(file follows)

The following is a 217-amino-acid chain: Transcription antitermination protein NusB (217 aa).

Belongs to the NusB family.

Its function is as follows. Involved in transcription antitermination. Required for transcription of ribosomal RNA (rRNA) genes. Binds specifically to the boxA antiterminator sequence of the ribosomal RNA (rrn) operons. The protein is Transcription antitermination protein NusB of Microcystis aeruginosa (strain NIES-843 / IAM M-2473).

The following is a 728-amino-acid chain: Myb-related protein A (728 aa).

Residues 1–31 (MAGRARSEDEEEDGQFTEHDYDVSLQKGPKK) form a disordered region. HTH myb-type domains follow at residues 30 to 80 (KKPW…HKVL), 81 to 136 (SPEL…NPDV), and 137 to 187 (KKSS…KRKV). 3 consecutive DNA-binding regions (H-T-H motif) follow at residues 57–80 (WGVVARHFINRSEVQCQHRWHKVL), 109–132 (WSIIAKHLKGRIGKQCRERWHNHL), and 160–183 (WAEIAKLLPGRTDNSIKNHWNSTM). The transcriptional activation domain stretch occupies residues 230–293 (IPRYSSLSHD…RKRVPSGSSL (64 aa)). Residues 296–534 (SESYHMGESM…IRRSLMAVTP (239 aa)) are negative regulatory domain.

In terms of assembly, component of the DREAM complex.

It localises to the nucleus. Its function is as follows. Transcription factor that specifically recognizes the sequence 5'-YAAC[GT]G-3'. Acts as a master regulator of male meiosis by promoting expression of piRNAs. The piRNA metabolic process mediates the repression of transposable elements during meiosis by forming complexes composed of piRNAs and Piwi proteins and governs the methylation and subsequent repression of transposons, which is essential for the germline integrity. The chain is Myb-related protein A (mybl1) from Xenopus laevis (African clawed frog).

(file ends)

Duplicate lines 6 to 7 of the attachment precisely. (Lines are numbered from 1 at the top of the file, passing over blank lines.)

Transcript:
In terms of assembly, component of the DREAM complex.

It localises to the nucleus. Its function is as follows. Transcription factor that specifically recognizes the sequence 5'-YAAC[GT]G-3'. Acts as a master regulator of male meiosis by promoting expression of piRNAs. The piRNA metabolic process mediates the repression of transposable elements during meiosis by forming complexes composed of piRNAs and Piwi proteins and governs the methylation and subsequent repression of transposons, which is essential for the germline integrity. The chain is Myb-related protein A (mybl1) from Xenopus laevis (African clawed frog).